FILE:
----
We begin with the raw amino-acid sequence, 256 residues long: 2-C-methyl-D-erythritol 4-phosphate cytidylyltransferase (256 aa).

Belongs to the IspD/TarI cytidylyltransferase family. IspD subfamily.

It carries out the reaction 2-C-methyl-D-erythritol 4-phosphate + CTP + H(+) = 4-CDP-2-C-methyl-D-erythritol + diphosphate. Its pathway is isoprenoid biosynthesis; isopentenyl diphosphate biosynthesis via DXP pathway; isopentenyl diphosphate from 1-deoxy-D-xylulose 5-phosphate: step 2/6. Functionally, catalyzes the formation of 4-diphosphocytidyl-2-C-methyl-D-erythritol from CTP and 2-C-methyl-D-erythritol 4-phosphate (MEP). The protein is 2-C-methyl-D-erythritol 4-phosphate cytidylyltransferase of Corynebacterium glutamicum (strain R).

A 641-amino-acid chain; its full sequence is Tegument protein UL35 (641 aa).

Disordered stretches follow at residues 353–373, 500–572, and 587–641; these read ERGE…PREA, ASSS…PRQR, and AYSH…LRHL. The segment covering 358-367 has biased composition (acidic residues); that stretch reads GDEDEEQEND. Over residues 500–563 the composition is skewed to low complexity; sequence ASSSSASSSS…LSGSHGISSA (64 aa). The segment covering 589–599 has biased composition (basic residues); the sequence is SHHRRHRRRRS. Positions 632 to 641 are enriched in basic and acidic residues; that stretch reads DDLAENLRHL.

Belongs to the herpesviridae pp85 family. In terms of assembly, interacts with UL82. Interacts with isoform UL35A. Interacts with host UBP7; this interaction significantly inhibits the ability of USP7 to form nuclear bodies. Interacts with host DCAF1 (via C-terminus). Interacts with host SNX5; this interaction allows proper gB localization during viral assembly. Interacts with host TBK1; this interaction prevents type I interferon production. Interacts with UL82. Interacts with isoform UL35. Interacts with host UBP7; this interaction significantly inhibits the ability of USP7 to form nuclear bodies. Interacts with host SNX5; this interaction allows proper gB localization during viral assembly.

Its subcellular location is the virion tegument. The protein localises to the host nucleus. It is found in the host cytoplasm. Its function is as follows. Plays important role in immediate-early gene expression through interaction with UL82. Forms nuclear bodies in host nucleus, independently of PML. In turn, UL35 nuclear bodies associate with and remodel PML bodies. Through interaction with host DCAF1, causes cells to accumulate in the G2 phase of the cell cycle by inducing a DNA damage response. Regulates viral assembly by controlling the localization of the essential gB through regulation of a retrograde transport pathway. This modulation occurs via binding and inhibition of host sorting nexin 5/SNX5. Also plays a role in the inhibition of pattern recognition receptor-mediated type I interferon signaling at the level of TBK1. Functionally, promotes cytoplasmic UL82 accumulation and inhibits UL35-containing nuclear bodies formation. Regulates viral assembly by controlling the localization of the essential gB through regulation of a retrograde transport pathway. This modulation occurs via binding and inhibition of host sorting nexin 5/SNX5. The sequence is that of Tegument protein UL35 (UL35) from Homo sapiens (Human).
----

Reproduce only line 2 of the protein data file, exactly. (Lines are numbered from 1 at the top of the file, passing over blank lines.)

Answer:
Belongs to the IspD/TarI cytidylyltransferase family. IspD subfamily.